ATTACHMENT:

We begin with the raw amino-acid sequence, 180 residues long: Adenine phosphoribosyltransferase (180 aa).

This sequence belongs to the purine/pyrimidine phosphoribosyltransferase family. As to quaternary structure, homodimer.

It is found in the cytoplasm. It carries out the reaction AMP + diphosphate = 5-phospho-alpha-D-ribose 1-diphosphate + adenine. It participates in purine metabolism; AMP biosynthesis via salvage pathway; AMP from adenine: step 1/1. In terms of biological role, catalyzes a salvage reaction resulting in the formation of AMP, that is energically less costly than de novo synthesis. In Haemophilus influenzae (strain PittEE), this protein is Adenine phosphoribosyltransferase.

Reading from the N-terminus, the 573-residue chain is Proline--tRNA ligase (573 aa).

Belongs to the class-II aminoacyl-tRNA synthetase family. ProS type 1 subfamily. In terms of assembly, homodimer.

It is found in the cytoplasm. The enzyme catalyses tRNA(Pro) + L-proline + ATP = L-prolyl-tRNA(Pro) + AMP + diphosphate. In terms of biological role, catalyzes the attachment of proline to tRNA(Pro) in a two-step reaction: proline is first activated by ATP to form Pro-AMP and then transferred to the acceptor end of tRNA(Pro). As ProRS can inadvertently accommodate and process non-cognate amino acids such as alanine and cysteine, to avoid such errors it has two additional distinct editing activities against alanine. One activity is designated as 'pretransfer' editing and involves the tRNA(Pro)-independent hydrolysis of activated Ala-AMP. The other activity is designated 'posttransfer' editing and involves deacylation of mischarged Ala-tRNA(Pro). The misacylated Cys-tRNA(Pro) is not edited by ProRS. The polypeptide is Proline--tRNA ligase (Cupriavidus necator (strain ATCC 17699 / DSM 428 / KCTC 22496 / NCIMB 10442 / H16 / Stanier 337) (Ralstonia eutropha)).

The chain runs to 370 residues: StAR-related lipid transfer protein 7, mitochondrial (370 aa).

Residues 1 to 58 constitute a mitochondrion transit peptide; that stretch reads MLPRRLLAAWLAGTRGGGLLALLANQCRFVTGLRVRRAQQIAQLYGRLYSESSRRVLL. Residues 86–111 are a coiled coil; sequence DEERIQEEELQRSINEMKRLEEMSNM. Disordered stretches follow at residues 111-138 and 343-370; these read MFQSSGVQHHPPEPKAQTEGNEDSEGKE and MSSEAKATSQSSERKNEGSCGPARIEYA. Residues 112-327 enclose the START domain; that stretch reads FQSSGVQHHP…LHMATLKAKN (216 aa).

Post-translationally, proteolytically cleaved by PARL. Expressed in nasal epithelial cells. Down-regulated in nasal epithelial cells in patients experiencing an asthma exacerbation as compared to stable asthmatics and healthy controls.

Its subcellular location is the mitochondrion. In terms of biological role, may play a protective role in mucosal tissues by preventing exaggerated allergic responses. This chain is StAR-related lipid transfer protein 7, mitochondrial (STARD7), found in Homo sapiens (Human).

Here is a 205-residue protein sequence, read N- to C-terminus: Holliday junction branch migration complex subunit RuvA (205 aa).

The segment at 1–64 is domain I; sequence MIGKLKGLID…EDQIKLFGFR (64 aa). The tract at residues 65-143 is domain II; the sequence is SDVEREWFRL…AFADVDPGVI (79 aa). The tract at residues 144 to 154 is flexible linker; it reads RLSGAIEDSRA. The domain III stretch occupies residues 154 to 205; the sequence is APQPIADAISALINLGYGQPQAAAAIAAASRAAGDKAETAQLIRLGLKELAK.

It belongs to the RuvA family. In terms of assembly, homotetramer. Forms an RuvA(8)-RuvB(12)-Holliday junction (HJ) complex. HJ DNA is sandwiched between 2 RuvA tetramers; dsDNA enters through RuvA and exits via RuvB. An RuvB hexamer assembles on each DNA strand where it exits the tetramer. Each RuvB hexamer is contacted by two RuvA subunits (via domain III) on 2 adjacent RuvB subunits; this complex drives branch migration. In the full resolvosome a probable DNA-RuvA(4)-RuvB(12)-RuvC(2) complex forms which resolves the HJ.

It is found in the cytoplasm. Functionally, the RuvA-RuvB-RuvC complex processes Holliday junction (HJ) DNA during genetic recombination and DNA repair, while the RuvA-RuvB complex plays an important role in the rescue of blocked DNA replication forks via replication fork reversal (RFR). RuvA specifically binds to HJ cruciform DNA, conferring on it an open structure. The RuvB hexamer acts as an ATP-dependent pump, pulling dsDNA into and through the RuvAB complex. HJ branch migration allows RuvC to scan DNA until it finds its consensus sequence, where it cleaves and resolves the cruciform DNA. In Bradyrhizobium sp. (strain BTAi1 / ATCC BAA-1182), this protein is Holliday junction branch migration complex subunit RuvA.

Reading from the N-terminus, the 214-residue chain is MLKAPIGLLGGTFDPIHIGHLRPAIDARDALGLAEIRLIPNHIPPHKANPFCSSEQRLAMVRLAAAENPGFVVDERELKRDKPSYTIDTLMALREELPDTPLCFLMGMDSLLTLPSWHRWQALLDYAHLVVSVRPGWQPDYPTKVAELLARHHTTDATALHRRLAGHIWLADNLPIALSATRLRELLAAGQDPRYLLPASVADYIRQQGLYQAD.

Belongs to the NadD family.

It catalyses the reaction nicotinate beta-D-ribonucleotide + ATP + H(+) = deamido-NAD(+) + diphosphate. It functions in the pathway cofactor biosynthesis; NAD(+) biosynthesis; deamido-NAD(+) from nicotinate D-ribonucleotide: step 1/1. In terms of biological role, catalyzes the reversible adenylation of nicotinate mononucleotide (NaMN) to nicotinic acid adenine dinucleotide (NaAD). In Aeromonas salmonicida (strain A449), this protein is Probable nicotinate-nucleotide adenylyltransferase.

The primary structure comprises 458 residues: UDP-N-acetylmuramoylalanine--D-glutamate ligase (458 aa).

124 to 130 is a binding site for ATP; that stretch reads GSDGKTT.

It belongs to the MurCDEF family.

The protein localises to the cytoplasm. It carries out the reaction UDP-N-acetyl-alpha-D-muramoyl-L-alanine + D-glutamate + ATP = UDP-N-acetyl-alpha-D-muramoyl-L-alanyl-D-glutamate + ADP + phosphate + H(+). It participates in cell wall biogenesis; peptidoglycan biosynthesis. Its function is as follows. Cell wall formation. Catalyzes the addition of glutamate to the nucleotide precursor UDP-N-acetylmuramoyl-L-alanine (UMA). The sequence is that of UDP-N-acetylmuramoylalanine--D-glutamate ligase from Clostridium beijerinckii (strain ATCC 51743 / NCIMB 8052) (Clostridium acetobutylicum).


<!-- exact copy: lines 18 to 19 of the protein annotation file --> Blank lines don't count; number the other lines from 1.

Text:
The primary structure comprises 458 residues: UDP-N-acetylmuramoylalanine--D-glutamate ligase (458 aa).

124 to 130 is a binding site for ATP; that stretch reads GSDGKTT.